Alexej Jawlensky at Long Beach Museum of Art
Surf Culture at Laguna Art Museum
If the world were really, truly a perfect place, then every exhibition would be an eye-opener, every artist would be able to completely and fully realize his or her artistic ambitions, and my program - instead of a meager 4 minutes - would be five minutes long so that I could exalt the healing powers of art for an extra minute.
Oh well, back to reality. On Saturday, I visited three museums in three cities and each was worth the trouble of getting there. First, was the MOCA exhibition at Geffen Contemporary, "Arte Povera," an excellent survey of Italian art of the 60s and early 70s. Hungry with ambition and fearless, young Italian artists rejected established traditions of fine art intended to hang above the sofa of some bourgeois house. Untraditional materials and the volatile energy of street life permeates and informs the art works by such practitioners as Michelangelo Pistoletto, Jannis Kounellis and Alighiero Boetti, to name just a few. After sleeping at the wheel for a few decades, Italian artists of the early 60s picked up where the filmmakers of Italian Neorealism left off. And like the post World War II Italian movies which shook the world, one can see the far-reaching influence of Arte Povera on young artists everywhere, even today. The only difference is that now, the revolution is gone and smart posturing replaced sincere beliefs. Today's graduates of art schools - with their emphasis on conceptual art - mostly rehash what once was a daring gesture, a devil may care attitude denouncing bourgeois values. There is much to learn and enjoy in this exhibition, full of art still delivering a mighty punch.
Boy, it's already 2 pm and two more cities to go. Driving south to Long Beach, I pass through a mind-boggling variety of shapes and colors of thousands of crates being unloaded in this, the world's biggest, port. The Arte Povera artists would love this place.
I have a soft spot for the Long Beach Museum of Art, with its spectacular location and two buildings, one an Arts and Crafts mansion, the other a slick and elegant recent expansion. A small, delicious exhibition of 21 tiny paintings by Russian avant-garde artist Alexej Jawlensky is drawn from the collection donated to the museum two decades ago. A bigger collection of the artist's works belongs to the Norton Simon Museum, though it is rarely on display there. A contemporary of Kandinsky, Jawlensky became famous for his spiritual abstractions. His art's trademark is a woman's face, which through the years, slowly and gradually has been transformed into an interplay of abstract shapes; elegant, romantic, instantly recognizable, but never stale and formulaic in spite of decades of focussing on virtually the same subject.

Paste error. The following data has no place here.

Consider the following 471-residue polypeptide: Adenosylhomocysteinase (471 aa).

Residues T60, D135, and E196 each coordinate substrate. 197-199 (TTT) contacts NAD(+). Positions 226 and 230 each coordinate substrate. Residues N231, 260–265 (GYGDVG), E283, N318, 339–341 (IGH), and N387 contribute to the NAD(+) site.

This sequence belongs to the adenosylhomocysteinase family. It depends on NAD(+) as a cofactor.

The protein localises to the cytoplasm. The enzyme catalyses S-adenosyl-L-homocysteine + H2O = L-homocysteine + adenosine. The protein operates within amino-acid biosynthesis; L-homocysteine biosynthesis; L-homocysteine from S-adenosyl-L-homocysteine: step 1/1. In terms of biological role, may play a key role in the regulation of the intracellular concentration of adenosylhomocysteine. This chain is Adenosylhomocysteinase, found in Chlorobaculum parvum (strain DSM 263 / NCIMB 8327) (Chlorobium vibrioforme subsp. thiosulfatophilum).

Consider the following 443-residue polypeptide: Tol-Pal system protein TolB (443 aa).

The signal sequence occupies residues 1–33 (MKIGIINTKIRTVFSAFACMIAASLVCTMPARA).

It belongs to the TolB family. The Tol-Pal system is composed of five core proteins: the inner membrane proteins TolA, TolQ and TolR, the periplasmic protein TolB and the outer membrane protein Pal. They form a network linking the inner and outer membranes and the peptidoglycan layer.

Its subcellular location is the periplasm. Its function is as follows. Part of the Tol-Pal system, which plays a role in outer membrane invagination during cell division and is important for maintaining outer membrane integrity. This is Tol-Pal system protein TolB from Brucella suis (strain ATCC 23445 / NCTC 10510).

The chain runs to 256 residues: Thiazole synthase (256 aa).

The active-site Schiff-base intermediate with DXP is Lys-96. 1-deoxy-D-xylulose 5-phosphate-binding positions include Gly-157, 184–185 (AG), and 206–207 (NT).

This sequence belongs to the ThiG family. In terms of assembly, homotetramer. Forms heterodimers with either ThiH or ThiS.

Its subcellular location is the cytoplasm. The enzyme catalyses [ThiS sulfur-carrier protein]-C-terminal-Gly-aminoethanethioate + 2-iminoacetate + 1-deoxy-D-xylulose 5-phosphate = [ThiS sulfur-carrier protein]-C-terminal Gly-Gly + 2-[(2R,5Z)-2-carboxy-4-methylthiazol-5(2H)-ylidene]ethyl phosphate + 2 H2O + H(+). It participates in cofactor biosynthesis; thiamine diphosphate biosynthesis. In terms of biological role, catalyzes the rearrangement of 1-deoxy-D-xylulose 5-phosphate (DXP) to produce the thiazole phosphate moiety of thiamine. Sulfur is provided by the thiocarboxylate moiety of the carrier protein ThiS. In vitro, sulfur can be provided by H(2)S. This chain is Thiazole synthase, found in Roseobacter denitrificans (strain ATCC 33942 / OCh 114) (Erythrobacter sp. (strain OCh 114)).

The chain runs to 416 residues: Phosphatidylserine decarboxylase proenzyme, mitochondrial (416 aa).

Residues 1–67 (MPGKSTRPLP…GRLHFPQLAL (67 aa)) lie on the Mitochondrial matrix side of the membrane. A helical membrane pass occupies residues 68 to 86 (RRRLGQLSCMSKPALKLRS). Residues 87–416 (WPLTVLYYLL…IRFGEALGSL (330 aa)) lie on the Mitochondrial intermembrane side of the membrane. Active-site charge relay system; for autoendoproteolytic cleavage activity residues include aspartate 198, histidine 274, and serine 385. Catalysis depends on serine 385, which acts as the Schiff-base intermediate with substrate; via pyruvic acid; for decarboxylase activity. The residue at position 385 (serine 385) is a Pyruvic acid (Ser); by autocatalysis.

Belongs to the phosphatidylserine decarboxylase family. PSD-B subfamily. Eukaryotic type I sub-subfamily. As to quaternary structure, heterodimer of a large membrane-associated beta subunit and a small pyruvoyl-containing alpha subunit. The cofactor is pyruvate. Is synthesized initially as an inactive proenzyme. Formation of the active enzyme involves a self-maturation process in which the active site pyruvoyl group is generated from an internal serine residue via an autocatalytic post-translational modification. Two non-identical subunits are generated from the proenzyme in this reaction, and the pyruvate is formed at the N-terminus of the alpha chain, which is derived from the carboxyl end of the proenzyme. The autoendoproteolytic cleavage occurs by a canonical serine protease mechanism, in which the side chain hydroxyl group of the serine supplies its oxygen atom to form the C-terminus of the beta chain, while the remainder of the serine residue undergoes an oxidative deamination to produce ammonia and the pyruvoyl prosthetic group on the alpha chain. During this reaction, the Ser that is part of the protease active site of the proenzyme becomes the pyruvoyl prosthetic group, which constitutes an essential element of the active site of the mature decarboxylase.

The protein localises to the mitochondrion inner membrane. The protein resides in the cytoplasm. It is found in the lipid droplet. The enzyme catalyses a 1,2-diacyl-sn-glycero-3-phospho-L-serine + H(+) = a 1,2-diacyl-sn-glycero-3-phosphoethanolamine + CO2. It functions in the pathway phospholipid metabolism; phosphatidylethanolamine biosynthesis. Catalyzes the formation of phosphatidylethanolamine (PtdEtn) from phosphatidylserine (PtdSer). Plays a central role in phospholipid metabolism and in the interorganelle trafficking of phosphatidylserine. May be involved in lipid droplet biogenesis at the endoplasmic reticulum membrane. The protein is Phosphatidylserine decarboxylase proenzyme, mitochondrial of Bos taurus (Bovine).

How to end a perfect day? Off I go to Laguna Art Museum for an opening of the exhibition "Surf Culture: The Art History of Surfing." Do I care for the subject? No. But is it fun to watch a crowd of surfers, many in their 50s, 60s and 70s? You bet. Orange County is the birthplace of surfing, which conquered the world as the romantic dream of perpetual youth, rebellion and freedom. The exhibition, made on a shoestring budget, brims with mischief, and like the celebrated motorcycle show at the Guggenheim, it will no doubt bring in crowds of people who don't usually go to museums. As one may expect, there is a lot of silly, bad art and plenty of amusing paraphernalia, but also a number of good works by California cool artists like Billy Al Bengston, Robert Irwin and Craig Kauffman, whose art was nurtured by surf culture. This exhibition about cool dudes trying to catch a perfect wave is quite a serious attempt at capturing the essence of an important chapter of American culture. Don't be fooled by the relaxed and easy-going facade of this show: there is more than meets the eye.
For more information:
"Zero to Infinity: Arte Povera, 1962-1972"
ends September 22, 2002
Museum of Contemporary Art
at Geffen Contemporary
152 North Central Ave.
Little Tokyo, CA
"Icons for a New Era: The Spiritual Abstractions of Alexej Jawlensky"
ends April 6, 2003
Long Beach Museum of Art
2300 East Ocean Blvd.
Long Beach, CA
"Surf Culture: The Art History of Surfing"
ends October 6, 2002
Laguna Art Museum
307 Cliff Drive
Laguna Beach, CA